Do Multiple Sclerosis and Neuromyelitis Optica Patients Have a Lower Chance of Developing Neurological Complications of COVID-19, Compared to Healthy People? The Role of ACE2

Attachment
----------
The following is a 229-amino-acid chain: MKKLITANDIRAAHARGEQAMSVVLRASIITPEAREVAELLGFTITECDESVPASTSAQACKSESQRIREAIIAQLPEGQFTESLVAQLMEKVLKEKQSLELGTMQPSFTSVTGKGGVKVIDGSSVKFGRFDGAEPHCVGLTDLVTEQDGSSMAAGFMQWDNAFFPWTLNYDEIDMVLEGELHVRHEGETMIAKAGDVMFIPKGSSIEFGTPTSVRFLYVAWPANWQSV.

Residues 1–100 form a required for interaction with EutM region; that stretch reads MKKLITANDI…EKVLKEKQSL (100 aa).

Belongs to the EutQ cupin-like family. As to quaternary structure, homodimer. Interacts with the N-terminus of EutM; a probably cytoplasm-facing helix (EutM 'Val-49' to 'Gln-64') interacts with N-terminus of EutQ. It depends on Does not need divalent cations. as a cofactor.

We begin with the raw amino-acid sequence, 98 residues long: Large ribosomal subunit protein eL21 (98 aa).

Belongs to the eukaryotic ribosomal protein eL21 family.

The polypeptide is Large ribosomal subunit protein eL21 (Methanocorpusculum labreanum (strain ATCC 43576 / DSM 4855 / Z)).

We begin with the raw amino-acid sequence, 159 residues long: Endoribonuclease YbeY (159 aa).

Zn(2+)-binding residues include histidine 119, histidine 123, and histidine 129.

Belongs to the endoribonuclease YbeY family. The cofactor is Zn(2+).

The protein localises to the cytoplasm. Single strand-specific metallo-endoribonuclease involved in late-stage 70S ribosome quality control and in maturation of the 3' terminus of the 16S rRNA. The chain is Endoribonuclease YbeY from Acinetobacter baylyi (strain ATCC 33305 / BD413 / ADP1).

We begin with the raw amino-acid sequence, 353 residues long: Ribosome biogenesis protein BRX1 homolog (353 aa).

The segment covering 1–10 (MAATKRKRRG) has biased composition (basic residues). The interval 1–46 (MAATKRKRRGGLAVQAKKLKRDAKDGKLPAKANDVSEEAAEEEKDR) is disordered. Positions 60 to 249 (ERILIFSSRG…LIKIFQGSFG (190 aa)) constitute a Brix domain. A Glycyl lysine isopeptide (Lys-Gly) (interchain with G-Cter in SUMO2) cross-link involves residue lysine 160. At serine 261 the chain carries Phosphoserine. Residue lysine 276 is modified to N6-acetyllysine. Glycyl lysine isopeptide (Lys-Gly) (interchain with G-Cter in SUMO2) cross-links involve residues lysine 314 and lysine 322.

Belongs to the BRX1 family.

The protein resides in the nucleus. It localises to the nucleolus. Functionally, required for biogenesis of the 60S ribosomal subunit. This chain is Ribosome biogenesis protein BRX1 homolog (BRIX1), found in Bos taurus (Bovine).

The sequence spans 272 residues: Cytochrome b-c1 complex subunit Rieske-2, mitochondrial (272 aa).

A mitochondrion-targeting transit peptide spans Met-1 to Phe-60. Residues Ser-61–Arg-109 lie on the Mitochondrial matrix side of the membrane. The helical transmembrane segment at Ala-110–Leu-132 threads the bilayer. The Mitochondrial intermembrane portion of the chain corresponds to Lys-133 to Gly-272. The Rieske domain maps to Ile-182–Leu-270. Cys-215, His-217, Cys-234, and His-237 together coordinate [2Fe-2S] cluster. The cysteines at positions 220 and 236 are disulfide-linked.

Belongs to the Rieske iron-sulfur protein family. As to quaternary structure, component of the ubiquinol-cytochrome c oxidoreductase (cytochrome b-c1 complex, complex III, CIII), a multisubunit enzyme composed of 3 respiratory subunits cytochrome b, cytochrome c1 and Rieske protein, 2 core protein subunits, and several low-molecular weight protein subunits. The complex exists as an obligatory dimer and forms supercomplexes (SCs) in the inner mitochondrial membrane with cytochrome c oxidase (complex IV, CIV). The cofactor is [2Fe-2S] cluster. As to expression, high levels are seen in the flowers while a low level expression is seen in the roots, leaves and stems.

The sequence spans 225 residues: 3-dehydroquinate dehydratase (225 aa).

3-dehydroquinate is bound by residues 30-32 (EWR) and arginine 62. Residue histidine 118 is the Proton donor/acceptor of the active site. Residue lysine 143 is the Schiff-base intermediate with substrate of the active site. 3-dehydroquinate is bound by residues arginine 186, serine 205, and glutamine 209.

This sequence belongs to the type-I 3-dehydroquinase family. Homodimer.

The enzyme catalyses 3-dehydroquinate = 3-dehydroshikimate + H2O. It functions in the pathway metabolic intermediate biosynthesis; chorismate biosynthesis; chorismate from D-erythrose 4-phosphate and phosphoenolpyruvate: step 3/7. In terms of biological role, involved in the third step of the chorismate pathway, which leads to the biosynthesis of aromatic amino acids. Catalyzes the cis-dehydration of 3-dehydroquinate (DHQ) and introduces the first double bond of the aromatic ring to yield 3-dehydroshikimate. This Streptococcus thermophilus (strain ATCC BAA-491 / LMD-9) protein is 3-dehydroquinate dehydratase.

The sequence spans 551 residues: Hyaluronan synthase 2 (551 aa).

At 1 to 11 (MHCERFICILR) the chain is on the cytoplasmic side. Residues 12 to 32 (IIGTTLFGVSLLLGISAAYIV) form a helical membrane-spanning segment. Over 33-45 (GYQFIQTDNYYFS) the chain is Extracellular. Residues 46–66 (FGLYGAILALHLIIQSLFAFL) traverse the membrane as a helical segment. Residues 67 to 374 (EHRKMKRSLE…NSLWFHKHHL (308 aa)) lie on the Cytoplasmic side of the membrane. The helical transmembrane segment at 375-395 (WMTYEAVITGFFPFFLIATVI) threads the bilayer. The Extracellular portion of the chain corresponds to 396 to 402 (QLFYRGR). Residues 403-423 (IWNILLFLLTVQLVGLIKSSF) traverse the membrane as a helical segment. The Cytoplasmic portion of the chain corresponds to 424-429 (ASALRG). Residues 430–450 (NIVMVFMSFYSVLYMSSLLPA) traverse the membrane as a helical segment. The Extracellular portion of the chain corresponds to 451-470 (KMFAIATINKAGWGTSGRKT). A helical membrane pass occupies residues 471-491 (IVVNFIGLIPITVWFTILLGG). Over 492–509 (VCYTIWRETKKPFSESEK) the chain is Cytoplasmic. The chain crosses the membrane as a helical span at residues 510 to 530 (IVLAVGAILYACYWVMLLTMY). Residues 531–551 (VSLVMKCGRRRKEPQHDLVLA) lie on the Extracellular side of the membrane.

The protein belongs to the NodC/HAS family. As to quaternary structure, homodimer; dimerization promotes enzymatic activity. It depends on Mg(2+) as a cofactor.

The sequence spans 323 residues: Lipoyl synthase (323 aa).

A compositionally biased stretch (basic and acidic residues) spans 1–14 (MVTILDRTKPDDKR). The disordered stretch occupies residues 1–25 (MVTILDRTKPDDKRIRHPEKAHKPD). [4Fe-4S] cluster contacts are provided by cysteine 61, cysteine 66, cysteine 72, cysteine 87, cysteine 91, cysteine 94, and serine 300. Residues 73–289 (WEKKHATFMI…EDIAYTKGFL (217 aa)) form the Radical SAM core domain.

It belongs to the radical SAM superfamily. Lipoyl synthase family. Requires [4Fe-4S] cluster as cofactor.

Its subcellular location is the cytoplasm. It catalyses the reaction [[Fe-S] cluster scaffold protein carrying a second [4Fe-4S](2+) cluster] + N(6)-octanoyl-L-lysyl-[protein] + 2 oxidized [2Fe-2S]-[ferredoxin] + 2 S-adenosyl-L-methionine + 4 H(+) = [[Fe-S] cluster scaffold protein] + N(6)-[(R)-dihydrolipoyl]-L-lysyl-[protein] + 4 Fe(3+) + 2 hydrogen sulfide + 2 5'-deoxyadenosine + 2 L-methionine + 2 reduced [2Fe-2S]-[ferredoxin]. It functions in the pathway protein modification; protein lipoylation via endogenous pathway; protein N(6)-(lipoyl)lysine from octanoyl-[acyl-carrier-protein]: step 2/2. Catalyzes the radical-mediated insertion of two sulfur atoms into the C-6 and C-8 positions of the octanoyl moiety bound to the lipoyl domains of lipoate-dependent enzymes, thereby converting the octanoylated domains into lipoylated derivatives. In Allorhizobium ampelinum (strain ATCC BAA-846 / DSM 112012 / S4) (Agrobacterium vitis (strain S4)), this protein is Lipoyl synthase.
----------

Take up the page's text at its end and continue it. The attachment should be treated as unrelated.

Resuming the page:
As COVID-19 spreads all around the world, it indicates various side effects and complications. Currently, we know that, this disease can affect other organs like brain. The growing number of neurological complications from this disease suggests that, the coronavirus is a neurotropic virus, and this neurotropicity has been attributed to the expression and presence of receptors of angiotensin-converting enzyme 2 (ACE2) in central nervous system (CNS). Unlike ACE itself, ACE2 converts angiotensin 2 to 1, and is present in lung alveolar epithelial cells. In this regard, the coronavirus is likely to use ACE2 as a receptor to enter and infect human cells. The virus causes disease in some other areas such as pancreas and colon with the same mechanism as that of ACE2 receptor. Moreover, the high presence of the corresponding receptor in the CNS has increased the likelihood of neurological involvement in this virus. The binding of the virus to this receptor (Figure 1), which is present in different areas of the brain such as the glial cells, neurons and astrocytes spreads the virus to the CNS and this induces a variety of neurological symptoms. One of the most important areas of the brain that causes high expressions of ACE and ACE2, angiotensinogen, and angiotensin II secretion in the CNS, is perivascular astrocytes. Neuromyelitis optica spectrum disorder (NMOSD) is an astrocytopathy in which a high rate of astrocyte destruction occurs. Some studies have also shown that, these perivascular astrocytes are largely eliminated in multiple sclerosis (MS), especially at chronic stages. This destruction could justify the studies, which have demonstrated the low levels of ACE2 in the cerebrospinal fluid of these patients. Matsushita et al. revealed that, angiotensin II, ACE, and ACE2 levels were lower in the cerebrospinal fluid of the patients with seropositive NMOSD compared to healthy individuals. Accordingly, the same was true for ACE2 levels in MS patients. Another study confirmed the low level of ACE2 concentration in the cerebrospinal fluid of the patients with MS. The destruction of astrocytes and low level of ACE2 concentration could theoretically predict the ACE2 receptor deficiency which might reduce the chance of entering the virus into the CNS, and consequently, decrease the neurological complications. This may suggest that, neurological complications are less likely to occur in the patients with NMOSD and MS in case of developing COVID-19. However, as with all diseases, it is not possible to simply predict the lower degree of neurological complications in these patients on the basis of one factor such as a lower expression of ACE2 in these patients. Thereafter, further investigations are required to shed light on how MS and NMOSD patients develop infectious diseases related to the CNS.
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